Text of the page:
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Tomorrow Today

How do you make livestock organically?

We speak with Gerriet Trei from the Eberswalde University for Sustainable Development

Watch video 03:38

DW: Gerriet Trei, isn’t it a little bit of an illusion to assume that customers and consumers are going to change their eating habits, simply based on the fact that they don’t want to destroy the environment?

Gerriet Trei: I think it’s not easy to change the consumption of the users. It takes, I think, lots of time.

It will take time. Your team is working on a project called "mobile stalls" for animals. Tell us how they work.

We use, since 2011, two mobile housing systems, and it’s a housing system for 200 layers. And they are kept in four departments, where every one has 50 laying hens. And they can use a free range area of about 200 square meters. And we want to know what they eat when they’re free range.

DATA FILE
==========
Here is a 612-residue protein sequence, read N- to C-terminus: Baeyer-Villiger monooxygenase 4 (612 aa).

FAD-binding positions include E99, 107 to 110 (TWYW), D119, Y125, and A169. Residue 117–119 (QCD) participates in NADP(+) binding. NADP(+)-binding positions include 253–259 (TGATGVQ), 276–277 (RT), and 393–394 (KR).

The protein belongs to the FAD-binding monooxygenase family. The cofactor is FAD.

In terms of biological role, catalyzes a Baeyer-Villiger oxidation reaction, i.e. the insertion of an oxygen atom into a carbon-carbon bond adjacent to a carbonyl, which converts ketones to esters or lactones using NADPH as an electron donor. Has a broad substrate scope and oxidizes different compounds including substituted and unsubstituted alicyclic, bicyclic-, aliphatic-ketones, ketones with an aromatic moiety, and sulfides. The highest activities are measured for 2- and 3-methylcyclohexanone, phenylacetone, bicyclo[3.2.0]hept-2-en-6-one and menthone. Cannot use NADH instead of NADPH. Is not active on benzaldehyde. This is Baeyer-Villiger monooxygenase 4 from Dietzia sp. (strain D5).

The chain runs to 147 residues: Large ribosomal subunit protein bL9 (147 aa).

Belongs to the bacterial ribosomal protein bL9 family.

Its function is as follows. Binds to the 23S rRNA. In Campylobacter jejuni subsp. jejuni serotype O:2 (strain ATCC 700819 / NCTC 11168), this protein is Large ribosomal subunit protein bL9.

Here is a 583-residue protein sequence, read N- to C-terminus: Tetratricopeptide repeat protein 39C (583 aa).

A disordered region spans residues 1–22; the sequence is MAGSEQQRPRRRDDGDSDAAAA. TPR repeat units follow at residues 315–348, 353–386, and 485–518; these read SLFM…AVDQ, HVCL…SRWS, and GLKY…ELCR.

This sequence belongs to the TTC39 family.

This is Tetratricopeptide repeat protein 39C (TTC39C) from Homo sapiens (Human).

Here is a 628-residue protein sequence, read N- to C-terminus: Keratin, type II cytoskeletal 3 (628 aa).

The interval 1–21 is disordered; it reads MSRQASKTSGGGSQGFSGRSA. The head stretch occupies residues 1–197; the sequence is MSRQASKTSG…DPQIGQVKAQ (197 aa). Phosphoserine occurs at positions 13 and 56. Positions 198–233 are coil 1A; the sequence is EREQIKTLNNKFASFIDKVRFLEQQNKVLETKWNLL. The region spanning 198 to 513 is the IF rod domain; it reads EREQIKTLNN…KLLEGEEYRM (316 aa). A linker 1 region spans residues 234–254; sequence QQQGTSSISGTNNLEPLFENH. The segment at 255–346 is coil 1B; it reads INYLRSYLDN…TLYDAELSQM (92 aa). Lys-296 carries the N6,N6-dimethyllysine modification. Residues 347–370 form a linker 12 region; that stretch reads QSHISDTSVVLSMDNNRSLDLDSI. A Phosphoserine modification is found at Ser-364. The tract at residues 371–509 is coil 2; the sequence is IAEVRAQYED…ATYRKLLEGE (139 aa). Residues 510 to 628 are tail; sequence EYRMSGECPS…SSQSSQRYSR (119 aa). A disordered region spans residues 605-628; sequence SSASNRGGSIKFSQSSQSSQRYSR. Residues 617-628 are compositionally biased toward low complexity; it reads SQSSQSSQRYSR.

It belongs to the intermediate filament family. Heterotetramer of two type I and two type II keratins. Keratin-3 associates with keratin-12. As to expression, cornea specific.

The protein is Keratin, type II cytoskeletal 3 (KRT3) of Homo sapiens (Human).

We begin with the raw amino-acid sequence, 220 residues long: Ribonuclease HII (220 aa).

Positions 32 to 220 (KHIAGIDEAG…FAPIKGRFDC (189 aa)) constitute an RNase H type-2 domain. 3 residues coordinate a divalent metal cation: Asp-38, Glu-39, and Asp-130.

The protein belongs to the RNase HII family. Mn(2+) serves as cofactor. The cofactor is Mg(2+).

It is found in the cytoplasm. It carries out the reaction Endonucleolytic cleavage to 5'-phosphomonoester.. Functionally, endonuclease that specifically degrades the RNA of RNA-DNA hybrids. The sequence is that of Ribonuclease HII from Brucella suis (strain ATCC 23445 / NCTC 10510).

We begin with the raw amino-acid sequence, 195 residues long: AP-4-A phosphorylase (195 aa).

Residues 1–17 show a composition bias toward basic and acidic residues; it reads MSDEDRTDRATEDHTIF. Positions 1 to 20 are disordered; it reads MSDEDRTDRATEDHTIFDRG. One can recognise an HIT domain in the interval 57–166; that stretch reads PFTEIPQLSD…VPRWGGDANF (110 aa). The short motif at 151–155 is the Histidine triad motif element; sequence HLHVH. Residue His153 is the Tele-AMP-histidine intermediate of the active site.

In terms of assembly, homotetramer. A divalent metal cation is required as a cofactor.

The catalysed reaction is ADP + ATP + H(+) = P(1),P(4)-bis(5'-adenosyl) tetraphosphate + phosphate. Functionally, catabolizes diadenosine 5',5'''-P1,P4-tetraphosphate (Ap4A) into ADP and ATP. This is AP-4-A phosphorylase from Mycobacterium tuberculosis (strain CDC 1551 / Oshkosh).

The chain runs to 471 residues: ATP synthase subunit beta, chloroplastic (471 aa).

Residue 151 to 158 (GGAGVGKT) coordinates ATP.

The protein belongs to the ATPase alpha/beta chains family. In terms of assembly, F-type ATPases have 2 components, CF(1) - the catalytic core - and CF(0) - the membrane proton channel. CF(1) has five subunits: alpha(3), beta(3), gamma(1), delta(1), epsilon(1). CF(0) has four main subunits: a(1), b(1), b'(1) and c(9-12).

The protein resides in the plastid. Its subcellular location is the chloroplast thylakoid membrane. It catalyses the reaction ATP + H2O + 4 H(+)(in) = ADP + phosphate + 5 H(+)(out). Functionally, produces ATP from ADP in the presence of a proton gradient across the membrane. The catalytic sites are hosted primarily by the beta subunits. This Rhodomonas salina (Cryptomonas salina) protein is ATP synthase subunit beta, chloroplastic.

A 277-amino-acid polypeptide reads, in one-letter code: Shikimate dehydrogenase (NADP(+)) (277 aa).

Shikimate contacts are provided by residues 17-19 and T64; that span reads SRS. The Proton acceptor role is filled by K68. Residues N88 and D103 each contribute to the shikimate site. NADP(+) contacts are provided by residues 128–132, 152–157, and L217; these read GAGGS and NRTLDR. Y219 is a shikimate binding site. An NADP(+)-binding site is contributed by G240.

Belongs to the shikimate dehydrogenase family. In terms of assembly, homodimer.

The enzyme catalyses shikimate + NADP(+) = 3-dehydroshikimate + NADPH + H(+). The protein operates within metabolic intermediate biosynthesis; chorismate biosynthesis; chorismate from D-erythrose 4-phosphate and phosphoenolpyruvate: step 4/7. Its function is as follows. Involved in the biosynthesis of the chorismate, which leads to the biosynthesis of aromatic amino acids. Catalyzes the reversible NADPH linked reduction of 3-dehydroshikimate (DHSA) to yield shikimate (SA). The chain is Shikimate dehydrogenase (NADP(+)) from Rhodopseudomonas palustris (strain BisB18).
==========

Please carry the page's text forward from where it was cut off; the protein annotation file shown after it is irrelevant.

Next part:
So you want to what kind of insects? Whether they’re eating worms, or insects?

Yes, the protein sources.

Do these mobile stalls also work with other kinds of animals? For example, would they work with pigs?

No, in this form, I don’t think so. But there are cabin systems which are used for sows and meat production. But they are less mobile because they don’t use wheels.

Tell me about the advantages of a mobile system like this, as opposed to big factory farms…

The advantage is that they always have a new area of fresh grass, and you get less nitrogen on the area. And less problems with parasites.

So the animals live healthier lives, basically. And for larger meat animals for example, that beef is one of the meats that’s worst for the environment in many ways, in terms of the carbon footprint that it leaves behind – does this actually turn that into a more positive direction as well? Could this kind of idea be used in that way?

It’s not a new idea. It’s very old. You can keep cows on grass, only on grass, without concentrates. And then the problems for the environment are much less.

Well, in the long run, do you think that models like this could be used, for example, in developing countries or in threshold countries, by farmers there?

Yes, I think it’s possible, but in a less complex version.

Interview: Derrick Williams